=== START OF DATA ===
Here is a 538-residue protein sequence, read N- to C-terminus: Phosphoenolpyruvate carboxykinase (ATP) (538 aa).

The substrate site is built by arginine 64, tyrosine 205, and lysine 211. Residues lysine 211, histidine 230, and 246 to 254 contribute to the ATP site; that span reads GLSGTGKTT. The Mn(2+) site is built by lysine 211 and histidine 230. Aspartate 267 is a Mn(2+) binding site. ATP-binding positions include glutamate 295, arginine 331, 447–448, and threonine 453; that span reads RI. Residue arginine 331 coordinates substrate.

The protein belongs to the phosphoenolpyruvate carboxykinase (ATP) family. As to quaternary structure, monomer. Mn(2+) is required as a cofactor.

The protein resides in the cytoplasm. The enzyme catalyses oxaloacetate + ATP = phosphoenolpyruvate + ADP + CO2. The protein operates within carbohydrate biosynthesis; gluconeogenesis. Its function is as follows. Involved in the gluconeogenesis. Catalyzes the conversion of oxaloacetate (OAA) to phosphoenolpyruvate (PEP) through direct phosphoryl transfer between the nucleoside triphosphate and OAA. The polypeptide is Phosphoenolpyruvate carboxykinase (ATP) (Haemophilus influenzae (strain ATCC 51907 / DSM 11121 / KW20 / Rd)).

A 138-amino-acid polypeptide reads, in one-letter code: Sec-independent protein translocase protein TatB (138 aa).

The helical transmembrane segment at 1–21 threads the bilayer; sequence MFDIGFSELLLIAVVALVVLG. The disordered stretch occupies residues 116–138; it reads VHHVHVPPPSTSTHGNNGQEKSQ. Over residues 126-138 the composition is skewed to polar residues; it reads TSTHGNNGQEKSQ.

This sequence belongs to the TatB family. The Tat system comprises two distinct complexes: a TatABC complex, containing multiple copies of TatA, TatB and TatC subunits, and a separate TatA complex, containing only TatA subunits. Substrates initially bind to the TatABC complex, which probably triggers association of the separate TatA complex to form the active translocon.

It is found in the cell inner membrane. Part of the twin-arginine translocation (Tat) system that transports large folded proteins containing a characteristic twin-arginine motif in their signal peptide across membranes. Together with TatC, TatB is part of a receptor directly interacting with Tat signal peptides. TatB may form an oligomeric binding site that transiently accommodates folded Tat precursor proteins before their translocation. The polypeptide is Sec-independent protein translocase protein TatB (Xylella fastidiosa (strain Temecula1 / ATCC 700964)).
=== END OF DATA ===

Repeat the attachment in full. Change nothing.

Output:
Here is a 538-residue protein sequence, read N- to C-terminus: Phosphoenolpyruvate carboxykinase (ATP) (538 aa).

The substrate site is built by arginine 64, tyrosine 205, and lysine 211. Residues lysine 211, histidine 230, and 246 to 254 contribute to the ATP site; that span reads GLSGTGKTT. The Mn(2+) site is built by lysine 211 and histidine 230. Aspartate 267 is a Mn(2+) binding site. ATP-binding positions include glutamate 295, arginine 331, 447–448, and threonine 453; that span reads RI. Residue arginine 331 coordinates substrate.

The protein belongs to the phosphoenolpyruvate carboxykinase (ATP) family. As to quaternary structure, monomer. Mn(2+) is required as a cofactor.

The protein resides in the cytoplasm. The enzyme catalyses oxaloacetate + ATP = phosphoenolpyruvate + ADP + CO2. The protein operates within carbohydrate biosynthesis; gluconeogenesis. Its function is as follows. Involved in the gluconeogenesis. Catalyzes the conversion of oxaloacetate (OAA) to phosphoenolpyruvate (PEP) through direct phosphoryl transfer between the nucleoside triphosphate and OAA. The polypeptide is Phosphoenolpyruvate carboxykinase (ATP) (Haemophilus influenzae (strain ATCC 51907 / DSM 11121 / KW20 / Rd)).

A 138-amino-acid polypeptide reads, in one-letter code: Sec-independent protein translocase protein TatB (138 aa).

The helical transmembrane segment at 1–21 threads the bilayer; sequence MFDIGFSELLLIAVVALVVLG. The disordered stretch occupies residues 116–138; it reads VHHVHVPPPSTSTHGNNGQEKSQ. Over residues 126-138 the composition is skewed to polar residues; it reads TSTHGNNGQEKSQ.

This sequence belongs to the TatB family. The Tat system comprises two distinct complexes: a TatABC complex, containing multiple copies of TatA, TatB and TatC subunits, and a separate TatA complex, containing only TatA subunits. Substrates initially bind to the TatABC complex, which probably triggers association of the separate TatA complex to form the active translocon.

It is found in the cell inner membrane. Part of the twin-arginine translocation (Tat) system that transports large folded proteins containing a characteristic twin-arginine motif in their signal peptide across membranes. Together with TatC, TatB is part of a receptor directly interacting with Tat signal peptides. TatB may form an oligomeric binding site that transiently accommodates folded Tat precursor proteins before their translocation. The polypeptide is Sec-independent protein translocase protein TatB (Xylella fastidiosa (strain Temecula1 / ATCC 700964)).